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I have left so many sold items on show (and in the sold archive) as many collectors have said they find such photos and information useful to have.


BOOK: The Art of Medieval Jewelry: an illustrated history.

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I would like to recommend this very recently published book by a collector friend. It is an important contribution to a really neglected area of interest: the  commonplace, mostly base metal fingerrings of ordinary people in the lower eschelons of ancient societies. Academia has documented the more elite fingerrings made in gold and silver and this book along with his previous  book  Ancient Rings: An Illustrated Collector's Guide rescues the more commonplace rings from historical obscurity.
This new study assists in identifying the types, origins and routes of transmission of personal artwork, particularly finger rings, across Europe and Byzantium, an area of study that has been neglected in previous works. Some of this material represents the first time relevant research from Central and Eastern Europe has been translated and made available to the English-speaking world.
Acknowledgments v
Preface 1
Introduction 3
Part I: Late Antiquity and the Migration Period 7
The Dark Ages  7
Hannibal ad Portas: the Barbarian Onslaught  9
Part II: The Diffusion of Jewelry Designs Since Late Antiquity 17
Part III: Difficulties in Dating and Identification 21
Part IV: Medieval Societies of Western Europe 24
Frankish and Germanic Kingdoms  24
Frankish Tribes  25
Germanic Tribes  26
Frankish and Germanic Ring Types  28
Scandinavian and ­Anglo-Saxon Kingdoms  33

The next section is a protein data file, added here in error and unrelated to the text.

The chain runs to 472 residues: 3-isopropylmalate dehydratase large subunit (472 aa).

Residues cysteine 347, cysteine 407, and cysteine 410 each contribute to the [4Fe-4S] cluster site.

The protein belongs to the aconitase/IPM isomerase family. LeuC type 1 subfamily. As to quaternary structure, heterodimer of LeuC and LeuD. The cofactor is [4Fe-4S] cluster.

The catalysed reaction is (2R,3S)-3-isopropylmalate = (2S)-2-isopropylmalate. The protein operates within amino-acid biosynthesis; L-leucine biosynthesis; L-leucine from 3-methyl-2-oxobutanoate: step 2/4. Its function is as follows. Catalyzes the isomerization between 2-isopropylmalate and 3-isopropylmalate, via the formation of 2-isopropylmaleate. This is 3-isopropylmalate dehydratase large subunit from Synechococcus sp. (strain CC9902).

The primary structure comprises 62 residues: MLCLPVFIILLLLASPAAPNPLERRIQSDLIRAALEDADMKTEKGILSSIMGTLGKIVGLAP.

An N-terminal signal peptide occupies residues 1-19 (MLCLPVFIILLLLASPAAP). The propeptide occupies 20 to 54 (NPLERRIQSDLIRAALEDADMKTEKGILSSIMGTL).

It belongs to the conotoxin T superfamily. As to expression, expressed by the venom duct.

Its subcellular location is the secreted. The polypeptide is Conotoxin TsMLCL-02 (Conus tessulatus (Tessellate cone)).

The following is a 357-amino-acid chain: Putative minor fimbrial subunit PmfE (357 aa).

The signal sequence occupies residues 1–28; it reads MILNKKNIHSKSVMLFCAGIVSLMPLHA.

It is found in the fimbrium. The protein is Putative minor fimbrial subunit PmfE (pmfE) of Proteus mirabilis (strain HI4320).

Part V: Influences from Asiatic Cultures 43
Trade Routes Between Europe and Asia  43
Ancient Cultures of the Eurasian Steppe  45
Asiatic Origin of Certain Zoomorphic Motifs  52
“Saltovo” and Related Types from the Steppe  61
Kievan Rus and Kipchak Khanate  64
Part VI: The Roads Less Traveled: Central and Eastern Europe 68
Medieval and Modern States  72
The Successor States of the Former Yugoslavia  79
Notable Medieval Cultures  83
Part VII: Common Ring Types from Central and Eastern Europe 89
Religious Rings  91
Magical/Apotropaic and Geometrical Symbols  97
Ring and Dot Patterns  99
Heraldic and Pseudo-Heraldic Rings  101
Heater Shield, Flame and Heart-Shaped Designs  102
Fleur-de-lis  103
Portcullis and Similar Cross-Hatched Patterns  104
Star and Crescent  106
Sword and Arm  107
Avian and Zoomorphic Motifs  109
Architectural, Crowns and Similar Designs  111
Monograms, Merchant’s Marks and Personal Seals  112
Quatrefoil, Rosette and Similar Decorative Motifs  114
Plain Hoop and Twisted Wire Designs  117
Cast Types with Faux Gemstones  119
Part VIII: Anthropomorphic Rings from Central and Eastern Europe 121
Part IX: Slavic Stolovat and Similar Jewelry Types 139
Part X: Common Signet Ring Configurations 145
Part XI: Star and Floral Patterns 150
Glossary 155
Chapter Notes 171
Bibliography 177
Index 181
T.N. Pollio is a researcher and historian who lives in East Haven, Connecticut.
Hard copies available all major booksellers and Amazon
Or directly from the publisher, McFarland Books

Or from the author on eBay

Price: 55 dollars GBP

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